The Borea BR03s can perform at their peak because they have enough area to breathe and a little toe-in to keep things stable according to this Triangle Borea BR03 review.
The twin-pronged diffuser looks to be squeezing the silk dome, but upon closer inspection, it’s only hanging over – it’s there to aid minimize directivity and boost high-frequency dispersion. A pair of bass reflex ports are located beneath the mid-bass driver.
In-person, our black review pair stands out because of the contrasting color of the mid-bass cone, the silver trim that runs through the driver’s surround, and that eye-catching diffuser according to this Triangle Borea BR03 review.
Some may find the front of the speakers imbalanced, with the ports, crammed adjacent to the mid-bass driver. There is, however, the option of concealing up the magnetic speaker grilles.
And, upfront, the bottom of the baffle is dominated by a couple of forward-facing tubular reflex ports, which should provide a little more freedom in situating the BR03s, but with less ability for fine-tuning low-frequency response than the more common rear-firing design according to this Triangle Borea BR03 review.
Above them is a 165mm mid/bass driver with a natural cellulose paper diaphragm, bulleted in the center for obvious reasons. Triangle is 40 years old this year, and for the last 35 of them, it has been inventing and constructing its own drivers – this specific driver technology has trickled down from Triangle’s more premium Esprit Ez series.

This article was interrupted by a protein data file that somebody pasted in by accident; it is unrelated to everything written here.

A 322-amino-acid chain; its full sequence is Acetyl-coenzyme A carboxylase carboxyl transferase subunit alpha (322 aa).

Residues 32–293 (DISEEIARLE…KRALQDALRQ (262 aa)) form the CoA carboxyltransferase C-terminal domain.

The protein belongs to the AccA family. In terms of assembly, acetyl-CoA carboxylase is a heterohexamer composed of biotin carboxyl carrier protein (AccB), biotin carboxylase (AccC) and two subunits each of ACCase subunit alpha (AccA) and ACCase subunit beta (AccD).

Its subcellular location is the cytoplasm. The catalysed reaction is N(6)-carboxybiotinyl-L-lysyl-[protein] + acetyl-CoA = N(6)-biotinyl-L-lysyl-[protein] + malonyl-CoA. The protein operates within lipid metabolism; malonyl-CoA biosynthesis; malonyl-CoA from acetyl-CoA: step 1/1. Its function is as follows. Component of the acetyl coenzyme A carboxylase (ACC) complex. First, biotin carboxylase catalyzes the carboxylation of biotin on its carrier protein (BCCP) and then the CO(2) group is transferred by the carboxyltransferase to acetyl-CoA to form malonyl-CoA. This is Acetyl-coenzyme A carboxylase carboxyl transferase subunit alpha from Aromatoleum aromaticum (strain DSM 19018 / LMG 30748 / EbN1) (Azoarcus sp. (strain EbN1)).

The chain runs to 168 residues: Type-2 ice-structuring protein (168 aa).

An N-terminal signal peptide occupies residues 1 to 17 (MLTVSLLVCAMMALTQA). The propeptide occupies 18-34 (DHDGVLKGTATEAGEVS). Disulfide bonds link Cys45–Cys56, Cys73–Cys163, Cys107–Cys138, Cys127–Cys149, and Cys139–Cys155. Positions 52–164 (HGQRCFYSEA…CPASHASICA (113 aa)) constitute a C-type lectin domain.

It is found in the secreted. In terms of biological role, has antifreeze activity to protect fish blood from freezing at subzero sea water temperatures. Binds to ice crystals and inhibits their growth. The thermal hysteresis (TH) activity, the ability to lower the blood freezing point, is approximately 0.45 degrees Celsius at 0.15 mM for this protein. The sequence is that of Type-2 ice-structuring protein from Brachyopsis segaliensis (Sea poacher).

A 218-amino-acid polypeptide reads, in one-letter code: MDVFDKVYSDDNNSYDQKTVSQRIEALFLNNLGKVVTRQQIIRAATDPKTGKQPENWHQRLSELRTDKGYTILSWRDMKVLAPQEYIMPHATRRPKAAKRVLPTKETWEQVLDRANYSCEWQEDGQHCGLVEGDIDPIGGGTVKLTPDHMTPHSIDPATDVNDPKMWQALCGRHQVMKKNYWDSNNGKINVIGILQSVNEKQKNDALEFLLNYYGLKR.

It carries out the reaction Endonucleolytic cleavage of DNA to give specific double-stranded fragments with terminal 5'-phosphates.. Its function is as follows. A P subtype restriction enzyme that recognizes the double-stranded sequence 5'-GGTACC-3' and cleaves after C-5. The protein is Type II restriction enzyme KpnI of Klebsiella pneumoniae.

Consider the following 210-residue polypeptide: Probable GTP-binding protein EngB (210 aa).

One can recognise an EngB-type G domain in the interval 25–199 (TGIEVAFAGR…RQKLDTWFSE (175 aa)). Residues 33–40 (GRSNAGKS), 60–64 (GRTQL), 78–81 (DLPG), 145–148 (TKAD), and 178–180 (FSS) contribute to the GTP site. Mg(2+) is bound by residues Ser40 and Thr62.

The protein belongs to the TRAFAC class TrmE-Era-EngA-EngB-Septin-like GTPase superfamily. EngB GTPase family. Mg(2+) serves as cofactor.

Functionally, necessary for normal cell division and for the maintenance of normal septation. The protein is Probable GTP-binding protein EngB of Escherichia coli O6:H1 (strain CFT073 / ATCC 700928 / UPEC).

A 25mm silk dome ‘Efficient Flow System’ tweeter sits on top, hidden behind a phase plug that makes the highest frequencies less directional, making the speaker (once again) simpler to place according to this Triangle Borea BR03 review.
The speaker grilles are magnetically connected, but the BR03s’ grille-off appearance is so tastefully vintage that a quartet of grille holes would also seem suitable. Aside from the 38 21 31cm cabinet dimensions, the BR03 has a few more figures worth noting.
The Triangles’ claimed frequency response is 46Hz-22kHz, which is outstanding even by ‘chunky stand mounter standards, while sensitivity of 90dB/W/m and a minimal 8 Ohms impedance shouldn’t make them too onerous a load. Kerb weight of 7kg per speaker is also crucial according to this Triangle Borea BR03 review.
Conclusion: Triangle Borea BR03 [2022 Review]
We cheerfully drove these fairly efficient speakers with both 70W Naim Nait XS3 and 14W from both old Leak TL12 Plus monoblocks, since they deserved top-grade electronics upstream. We could live with these speakers, which is more than we can say for the majority of speakers.
Fans of the ‘loudness button’ approach to speaker balancing – blazing treble and one-note bass – should go elsewhere according to this Triangle Borea BR03 review.
The BR03’s honesty will appeal to fans of naturally recorded music, while pop music is reproduced as recorded, warts and all. These are excellent speakers who deserve your attention. We hope you liked our Triangle Borea BR03 review and it was helpful.